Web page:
Overall, the translation is nice. Scott Hamilton doesn’t hug the French for the sake of it. “Mon estomac se contracte” becomes, for example, “My stomach clenches” rather than the more literal “contracts.” “I’m the girl who can disappear without a ripple [“sans remous”],” Emma says to herself, leaving us with a pleasant image in English. But for every “lousy pay” (paye de misère), there’s a “pertinent” question or a “When I reached the age of majority” as the English text can be a little heavy on nouns. “How long before someone notices my absence?” Emma thinks, when “before someone notices I’m gone” might have gone over more smoothly.
Similarly, “I can’t even conceive of the possibility” sounds a little strange coming out of the mouth of a young woman stuck in a dead-end job, while — and here’s the important bit — the original French sounds perfectly natural. And when “C’est une transgression si énorme de mes droits” becomes “It’s such an egregious violation of my rights,” to me at least “egregious” sounds more like David Scott Hamilton’s voice than Claudine Dumont’s or Emma’s as occasionally the translation slips into a higher, more foreign register than the French original.
Sentences like “Je ne peux pas m’habiter” are admittedly difficult to translate into natural-sounding English. Scott Hamilton’s “I can’t inhabit this body” gets the job done, but perhaps taking another step back from the French to “I can’t live in this body” would have been a bit less faithful to the original while sounding more natural in English. These are perhaps the two or three sentences per novel that literary translators — and their editors — have to spend most time on. It’s easy to let them slide by, but that’s at the risk of exposing the translation to death by a thousand cuts, each tiny slippage where the language is off being just enough to detract from the reading experience.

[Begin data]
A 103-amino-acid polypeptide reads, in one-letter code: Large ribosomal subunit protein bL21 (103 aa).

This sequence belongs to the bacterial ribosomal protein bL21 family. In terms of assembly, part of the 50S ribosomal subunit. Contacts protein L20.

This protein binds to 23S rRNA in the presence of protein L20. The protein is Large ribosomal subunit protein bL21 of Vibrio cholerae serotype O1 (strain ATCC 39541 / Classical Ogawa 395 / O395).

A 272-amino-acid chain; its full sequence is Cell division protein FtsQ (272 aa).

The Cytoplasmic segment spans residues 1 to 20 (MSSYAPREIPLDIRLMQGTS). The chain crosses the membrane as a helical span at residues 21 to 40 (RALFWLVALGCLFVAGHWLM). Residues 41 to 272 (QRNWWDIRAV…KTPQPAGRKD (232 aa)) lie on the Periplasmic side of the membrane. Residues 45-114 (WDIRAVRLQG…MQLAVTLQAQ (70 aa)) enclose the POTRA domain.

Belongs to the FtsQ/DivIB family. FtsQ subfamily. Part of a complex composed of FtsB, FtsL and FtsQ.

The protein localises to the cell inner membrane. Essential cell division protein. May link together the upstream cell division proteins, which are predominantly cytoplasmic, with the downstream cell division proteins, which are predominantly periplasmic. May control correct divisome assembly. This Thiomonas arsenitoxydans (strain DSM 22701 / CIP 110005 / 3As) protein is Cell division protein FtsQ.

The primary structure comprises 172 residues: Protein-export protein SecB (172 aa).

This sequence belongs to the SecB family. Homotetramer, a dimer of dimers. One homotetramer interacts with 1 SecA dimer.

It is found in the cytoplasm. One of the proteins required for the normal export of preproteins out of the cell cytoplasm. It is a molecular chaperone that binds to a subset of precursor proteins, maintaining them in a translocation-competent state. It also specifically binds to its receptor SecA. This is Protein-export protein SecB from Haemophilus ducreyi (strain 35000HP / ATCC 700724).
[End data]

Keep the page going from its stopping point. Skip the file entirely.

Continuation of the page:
I am nitpicking, though. Translation is such an art, not a science, and it’s based so heavily on instinct and personal preference that it’s difficult to weigh up impartially. And who am I to judge? David Scott Hamilton does a fine job of stepping to one side and letting us enjoy Dumont’s distinctive narrative. Right up until that memorable twist at the end.
Review by Peter McCambridge